First in a new series.
Trigger: 8 year old K informs me that she can hear me coming from the sound of my bracelets.
The summer I turned sixteen, I spent a month in my grandmother’s house in Calcutta, convinced I was going to die. As in, die right there, not make it home. I had traveled there on my own from Long Island, NY, where I had spent the previous month nearly dying of boredom in a musty, dark, pre-fab type house in a soggy and wooded depression near Brookhaven National Lab which suffered from its own miserable micro-climate. (I think I also visited some colleges then, but the dank house left much more of an impression on me.) But the “I’m dying” feeling I had in Calcutta the following month was much more real as it involved fevers, vivid and bizarre dreams, and endless trips to the bathroom.
The long journey began smoothly enough, insofar as departures from JFK International Airport are smooth. The overnight flight deposited me in Paris around 6 am, and as my next flight, to Delhi, wouldn’t leave until the evening, I had the time to take the commuter rail and subway into the city, stop in at our home to water the plants, sort through the mail and make sure all was well between the two month-long sublets, meet a family friend for lunch, and head back out to the airport.
The troubles began on the second flight, to Delhi. I’ll spare you details. Suffice it to say that I was exhausted, doubly jet-lagged, and feeling the beginnings of panic in the pit of my stomach by the time I landed in the smoggy humidity of Delhi. Thankfully, another family friend met me at the airport amidst the push and shove of the throng right outside the arrival doors, and ushered me, in his air conditioned car, to his serene home where I slept for a couple of hours before heading out, yes, to another flight. The final leg, to Calcutta.
Most of my month-long sojourn at 9A Little Russell Street that year is a blur, but a couple of memories are vivid, and one is the following: Lakshmi, faithful employee (still referred to as “servants” back then) of my grandmother for decades, sitting on the floor by the side of my grandmother’s bed to which I was confined, fanning me when the load-shedding caused the ceiling fan to come to a halt. No matter what time I awoke, no matter how many or how few times, she was always there, a quiet but reassuring presence in the dim room. Quiet, but not entirely: the jangle of her thin gold bangles up and down her arm when she moved was what told me that she was there. And it is what told me that I was not alone, and that perhaps, after all, I would not die during that visit.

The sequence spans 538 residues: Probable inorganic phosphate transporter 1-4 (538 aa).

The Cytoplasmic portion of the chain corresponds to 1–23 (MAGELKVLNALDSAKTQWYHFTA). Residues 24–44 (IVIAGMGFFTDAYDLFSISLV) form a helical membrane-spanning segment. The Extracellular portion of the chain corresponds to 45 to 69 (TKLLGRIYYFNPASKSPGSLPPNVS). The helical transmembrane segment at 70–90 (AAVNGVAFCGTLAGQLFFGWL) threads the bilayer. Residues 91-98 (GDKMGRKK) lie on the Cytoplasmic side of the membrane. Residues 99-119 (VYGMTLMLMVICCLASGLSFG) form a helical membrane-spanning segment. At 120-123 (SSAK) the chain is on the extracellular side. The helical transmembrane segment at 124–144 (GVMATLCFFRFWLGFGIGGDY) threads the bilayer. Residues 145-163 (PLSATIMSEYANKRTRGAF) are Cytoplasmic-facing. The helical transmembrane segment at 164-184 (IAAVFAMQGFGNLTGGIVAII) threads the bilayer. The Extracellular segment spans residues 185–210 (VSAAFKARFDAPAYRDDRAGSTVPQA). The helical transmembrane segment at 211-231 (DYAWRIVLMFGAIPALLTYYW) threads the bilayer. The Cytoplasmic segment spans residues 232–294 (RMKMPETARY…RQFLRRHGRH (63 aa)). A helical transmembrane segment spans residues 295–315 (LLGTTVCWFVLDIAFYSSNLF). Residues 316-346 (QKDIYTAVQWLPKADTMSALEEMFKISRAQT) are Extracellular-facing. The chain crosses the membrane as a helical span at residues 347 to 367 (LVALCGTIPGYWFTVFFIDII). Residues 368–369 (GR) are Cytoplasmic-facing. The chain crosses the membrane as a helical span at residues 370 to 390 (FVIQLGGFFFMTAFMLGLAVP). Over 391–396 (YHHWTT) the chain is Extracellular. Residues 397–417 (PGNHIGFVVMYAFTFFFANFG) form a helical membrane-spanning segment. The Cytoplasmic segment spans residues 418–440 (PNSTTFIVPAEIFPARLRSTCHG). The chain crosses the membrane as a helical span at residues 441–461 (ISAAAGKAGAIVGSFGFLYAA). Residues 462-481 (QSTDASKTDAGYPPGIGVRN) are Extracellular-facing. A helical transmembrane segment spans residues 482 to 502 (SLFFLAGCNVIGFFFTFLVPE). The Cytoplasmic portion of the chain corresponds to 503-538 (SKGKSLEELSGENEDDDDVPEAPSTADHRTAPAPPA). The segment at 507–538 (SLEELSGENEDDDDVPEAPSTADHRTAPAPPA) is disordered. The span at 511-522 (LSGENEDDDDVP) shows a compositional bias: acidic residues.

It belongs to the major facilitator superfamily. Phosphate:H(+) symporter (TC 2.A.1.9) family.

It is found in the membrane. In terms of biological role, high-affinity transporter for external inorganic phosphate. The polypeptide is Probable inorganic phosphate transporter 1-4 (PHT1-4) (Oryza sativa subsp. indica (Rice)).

Toward the end of my stay, when I began to recover from what was probably the double whammy of a bug of some kind combined with an unfortunate reaction to anti-malarials, my grandmother presented me with a blue velvet-covered jewelry box. The velvet was thinning in places, revealing the bald box below, and the clasp was a carefully wrought one, a silver latch that caught onto a very small knob. Inside was a set of three thin gold bangles, the middle one decorated with delicate pieces of ruby. It was the first of many such boxes of her jewelry that she gave me that summer, and probably the one of least monetary value, but when I slipped them on that day, I felt as though those bracelets were giving me an almost magical type of power, to one day bring the sound of reassurance to someone else. I’ve worn them every day since then.
A few days ago, when I entered K’s room to wake her for school, treading carefully so as not to impale my heal on a stray Playmobil personage, K rolled over sleepily and said: “I can always hear you coming by the sound of your bracelets.” I smiled in the dark, both surprised and not that she could hear their thin tinkle through her closed door. “Is that a good thing?” I asked her. She nodded. I brushed her forehead and gave her a kiss, glad that I’d been right, all those years ago. So when, a day later, she announced that from now on she wanted to use her alarm clock to wake her up every morning, I felt a sudden sadness. Ok, I told her, if you want. Because when your child wants such an easy piece of independence, you give it to her. I showed her how to set the alarm and turn it off.
Friday morning, after I slunk past her room without waking her, heading straight for the kitchen to pack lunch boxes and make breakfast, I heard her bedroom door open, the bathroom door close, and I knew she’d managed to get up on her own. The end of an era? But then she traipsed down the stairs, and the first words out of her mouth were: “That alarm clock is much more unpleasant than I expected.” I laughed. “Beep-beep, beep-beep!” I said. “No, don’t, it’s horrible! And it’s hard to turn off, and then I was worried I’d wake up S, and I didn’t like it one bit.” So I asked her if she’d rather go back to Mom waking her up, and she nodded. Whew!